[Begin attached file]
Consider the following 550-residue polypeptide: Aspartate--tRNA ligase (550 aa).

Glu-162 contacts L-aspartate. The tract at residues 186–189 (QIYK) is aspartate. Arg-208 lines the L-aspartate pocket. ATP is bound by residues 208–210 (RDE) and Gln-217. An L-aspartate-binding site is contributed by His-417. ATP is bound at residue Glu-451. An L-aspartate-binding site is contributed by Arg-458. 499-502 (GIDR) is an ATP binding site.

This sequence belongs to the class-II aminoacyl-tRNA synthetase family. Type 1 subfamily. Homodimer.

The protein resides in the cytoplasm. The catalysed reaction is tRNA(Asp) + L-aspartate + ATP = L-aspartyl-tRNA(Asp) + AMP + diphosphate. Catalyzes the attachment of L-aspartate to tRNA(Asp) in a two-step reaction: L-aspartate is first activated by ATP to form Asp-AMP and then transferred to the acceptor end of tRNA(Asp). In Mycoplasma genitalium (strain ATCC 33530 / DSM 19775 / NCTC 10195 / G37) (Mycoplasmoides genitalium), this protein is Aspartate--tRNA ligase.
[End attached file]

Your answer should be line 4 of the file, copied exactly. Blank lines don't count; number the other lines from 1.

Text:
The protein resides in the cytoplasm. The catalysed reaction is tRNA(Asp) + L-aspartate + ATP = L-aspartyl-tRNA(Asp) + AMP + diphosphate. Catalyzes the attachment of L-aspartate to tRNA(Asp) in a two-step reaction: L-aspartate is first activated by ATP to form Asp-AMP and then transferred to the acceptor end of tRNA(Asp). In Mycoplasma genitalium (strain ATCC 33530 / DSM 19775 / NCTC 10195 / G37) (Mycoplasmoides genitalium), this protein is Aspartate--tRNA ligase.